Academic Lead, SUPA Group
Department of Social Policy and Social Work
University of York
Members of the SUPA Group are invited to post a little about themselves to give an insight into who forms our advisory group and who students may engage with as part of their course.
Here at the University of York, service users and carers complement the teaching provided in both classrooms and on placement. They bring the insight of their experiences and the reality of social work practice within safe and direct reach of our students. The group is embedded within both undergraduate and postgraduate courses: student feedback consistently upholds the value of the SUPA group and I am very pleased to be able to support its continued growth and increased range of involvement.
I am a registered social worker with broad experience of working with a range of service users within the field of social care. Since the 1990s I have worked in the fields of mental health, homelessness, children and families, substance misuse, older adults, young carers and teenage parents. I became a qualified social worker in 2002 with a DipSW and graduated from (what was then) the University of Lincolnshire and Humberside. I am also a qualified counsellor and practice educator and have achieved management qualifications since becoming a qualified social worker. I have worked in both the voluntary and statutory sectors and throughout my career have maintained a keen interest in professional training and development, as well as improving service user involvement in service provision.
Chris Edmondson tragically died in 2019 after being involved in a car accident.
Chris was a founder member and long-time Chair of the SUPA Group and was heavily involved in both the teaching and recruitment of student social workers. He was born with a neuromuscular condition which affected his mobility and health and caused social segregation. He used social services throughout his life which allowed him to study accountancy at Northumbria University and then move back to York to live independently, supported by a team of PAs paid for through direct payments.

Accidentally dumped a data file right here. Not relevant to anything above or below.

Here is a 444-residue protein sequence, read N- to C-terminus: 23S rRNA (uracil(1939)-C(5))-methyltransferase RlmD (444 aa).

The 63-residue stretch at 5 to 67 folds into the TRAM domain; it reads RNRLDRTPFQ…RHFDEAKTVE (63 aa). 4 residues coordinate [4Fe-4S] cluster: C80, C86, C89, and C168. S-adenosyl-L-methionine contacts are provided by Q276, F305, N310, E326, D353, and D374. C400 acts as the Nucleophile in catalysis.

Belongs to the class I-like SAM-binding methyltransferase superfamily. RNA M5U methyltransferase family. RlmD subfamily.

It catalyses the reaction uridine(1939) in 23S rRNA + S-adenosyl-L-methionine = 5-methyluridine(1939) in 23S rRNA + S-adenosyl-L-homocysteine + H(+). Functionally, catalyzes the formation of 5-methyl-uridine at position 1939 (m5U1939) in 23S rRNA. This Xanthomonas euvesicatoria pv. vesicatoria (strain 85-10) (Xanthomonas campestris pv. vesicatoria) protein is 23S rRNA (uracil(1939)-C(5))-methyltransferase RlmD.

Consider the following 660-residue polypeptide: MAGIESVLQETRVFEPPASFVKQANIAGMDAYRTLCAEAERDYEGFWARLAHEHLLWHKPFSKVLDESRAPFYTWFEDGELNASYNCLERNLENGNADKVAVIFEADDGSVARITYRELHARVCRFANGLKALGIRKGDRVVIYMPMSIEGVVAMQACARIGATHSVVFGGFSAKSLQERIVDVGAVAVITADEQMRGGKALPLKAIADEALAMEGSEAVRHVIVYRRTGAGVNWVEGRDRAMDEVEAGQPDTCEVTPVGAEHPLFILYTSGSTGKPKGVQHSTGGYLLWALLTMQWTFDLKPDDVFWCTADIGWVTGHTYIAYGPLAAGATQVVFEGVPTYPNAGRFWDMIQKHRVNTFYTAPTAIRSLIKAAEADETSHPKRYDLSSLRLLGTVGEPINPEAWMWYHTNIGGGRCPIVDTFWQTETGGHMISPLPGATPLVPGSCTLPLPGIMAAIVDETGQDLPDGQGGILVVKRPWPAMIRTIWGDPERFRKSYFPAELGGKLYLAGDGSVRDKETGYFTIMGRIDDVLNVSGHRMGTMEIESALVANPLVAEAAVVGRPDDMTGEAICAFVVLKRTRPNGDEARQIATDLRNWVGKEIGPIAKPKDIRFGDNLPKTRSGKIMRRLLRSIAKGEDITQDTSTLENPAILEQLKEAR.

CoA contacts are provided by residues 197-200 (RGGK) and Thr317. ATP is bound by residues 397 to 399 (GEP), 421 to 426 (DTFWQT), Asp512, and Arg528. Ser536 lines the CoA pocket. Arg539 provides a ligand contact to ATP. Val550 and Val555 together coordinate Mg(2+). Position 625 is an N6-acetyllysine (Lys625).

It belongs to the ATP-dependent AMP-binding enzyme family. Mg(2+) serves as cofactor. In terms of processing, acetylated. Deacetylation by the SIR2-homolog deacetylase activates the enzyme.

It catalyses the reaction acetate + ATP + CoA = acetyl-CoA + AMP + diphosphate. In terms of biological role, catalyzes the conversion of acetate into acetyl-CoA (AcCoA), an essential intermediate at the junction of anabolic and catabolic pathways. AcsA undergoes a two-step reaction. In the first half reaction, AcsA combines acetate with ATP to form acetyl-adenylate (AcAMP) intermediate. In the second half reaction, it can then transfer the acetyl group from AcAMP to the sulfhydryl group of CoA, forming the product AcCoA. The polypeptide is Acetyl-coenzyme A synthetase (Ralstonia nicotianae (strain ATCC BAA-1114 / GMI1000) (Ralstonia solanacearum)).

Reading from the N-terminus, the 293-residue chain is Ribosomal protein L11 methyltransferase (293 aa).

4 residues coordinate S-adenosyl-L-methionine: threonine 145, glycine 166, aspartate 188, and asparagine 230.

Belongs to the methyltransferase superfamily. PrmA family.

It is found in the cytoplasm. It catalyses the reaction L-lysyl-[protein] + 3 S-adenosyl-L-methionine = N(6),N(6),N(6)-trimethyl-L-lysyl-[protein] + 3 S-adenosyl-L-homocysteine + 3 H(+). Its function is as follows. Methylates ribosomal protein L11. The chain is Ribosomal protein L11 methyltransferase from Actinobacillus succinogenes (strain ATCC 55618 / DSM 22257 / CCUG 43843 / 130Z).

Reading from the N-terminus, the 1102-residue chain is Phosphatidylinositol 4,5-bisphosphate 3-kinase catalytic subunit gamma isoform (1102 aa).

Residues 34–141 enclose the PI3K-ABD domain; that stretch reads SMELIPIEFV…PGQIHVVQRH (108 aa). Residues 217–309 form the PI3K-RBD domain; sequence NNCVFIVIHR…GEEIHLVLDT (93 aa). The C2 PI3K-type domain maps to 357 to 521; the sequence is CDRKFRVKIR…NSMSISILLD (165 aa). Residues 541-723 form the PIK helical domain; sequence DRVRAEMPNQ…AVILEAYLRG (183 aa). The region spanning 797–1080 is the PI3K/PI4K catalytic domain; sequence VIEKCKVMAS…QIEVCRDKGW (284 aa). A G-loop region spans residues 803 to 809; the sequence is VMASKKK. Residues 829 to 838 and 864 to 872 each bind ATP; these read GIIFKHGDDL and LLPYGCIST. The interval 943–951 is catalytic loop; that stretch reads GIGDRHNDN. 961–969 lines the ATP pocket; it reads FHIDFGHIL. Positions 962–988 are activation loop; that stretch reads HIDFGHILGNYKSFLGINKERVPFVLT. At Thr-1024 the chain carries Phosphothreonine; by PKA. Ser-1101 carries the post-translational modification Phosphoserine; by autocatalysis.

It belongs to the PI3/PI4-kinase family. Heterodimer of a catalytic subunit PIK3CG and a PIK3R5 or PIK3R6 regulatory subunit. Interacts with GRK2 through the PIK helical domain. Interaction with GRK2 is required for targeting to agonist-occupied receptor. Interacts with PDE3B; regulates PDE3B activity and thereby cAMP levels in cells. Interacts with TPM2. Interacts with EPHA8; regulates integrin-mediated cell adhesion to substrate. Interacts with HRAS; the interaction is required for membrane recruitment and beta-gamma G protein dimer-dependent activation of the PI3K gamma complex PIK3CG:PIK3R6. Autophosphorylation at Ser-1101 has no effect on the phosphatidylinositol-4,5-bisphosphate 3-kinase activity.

Chris was an inspiration to both staff and generations of students, as someone who, despite life-limiting conditions and serious physical impairments, lived a full and active life. In his classes he promoted the voice of service users and, in particular, challenged students to support the rights of disabled people to live as equal members of the community.
What we will most remember about Chris is his keen intelligence and strength of character: a man who - despite having what for many would be insurmountable barriers to independence - studied to degree level, lived independently and worked full-time in a job where he worked ceaselessly to promote the rights and opportunities of disabled people in York.
I became a carer at the age of 9 having to look after my 2 siblings and a three week old baby due to my mother’s illness, (no National Health in those days and if my father didn't work he had no money to look after his family). I had a full time job until I was 65 during which time I was a full time carer for my husband for the last 12 years of his life whilst suffering with emphysema. Over the years I have also cared for both my parents and mother in law, because of this I have always cared passionately for the 'Carer' and very concerned about the fate of former carers who on the whole are forgotten.
When I reached the age of 50 I became involved with the MS Society taking on the roles of Chairman, Secretary, Fund Raiser and part of the Support Team, I also help to run our MS Café every week.
Due to my connections with the MS Society I am also involved with other groups mainly: University of York SUPA Group, York Carers Forum, York City Council Cares Strategy Group, York Hospital & PCT Carers Health Support Group, University of York SPRU Group, Health Watch York Representative looking at the health & social problems in the City of York, North Yorkshire & York Neurological Alliance and I am a trustee of York Carers Centre.
Part of my work involves helping professionals to understand the needs of people with disabilities and their carers, and as a former carer I hope I can contribute something to help improve their lives.
I was born in Newcastle-upon-Tyne and grew up in Wetherby, Lincolnshire and Harrogate. I played for Bradford Bantams FC and trailed for Sheffield Wednesday, Huddersfield Town, Leeds United and Nottingham Forest.
Under the guidance of England and Yorkshire cricketer, Peter Kippax, I also played for the Yorkshire Colts under-16s cricket team until the age of 18.
I attended Royal Navy flight training at RAF Biggin Hill, but declined the offer to become a Flight Lieutenant at the age of 21.
My working life started with 2 jobs: the Leeds Road Post Office behind the counter part time and a full-time job at Hill Cannon Partnership Consulting Engineers. I trained to be a young Civil Engineer Technician passing my ONC (1988) and HNC in Civil Engineering (1990) and set up my own business (Thompson Design Ltd) in 1990 completing the design of various building structures throughout the UK & the World.
I have had bipolar disorder since 1990 and in that time have had 14 manic episodes and two episodes of depression to date. I closed my business down in 2018, but still work for the University of York, TEWV Mental NHS Trust, 2 Charities & I am the Harrogate & District Junior Girls Football League Secretary. I have been an active member of the SUPA Group since May 2011.
I have a good understanding and cope with my Bipolar Disorder daily and have an extremely supportive family and friends.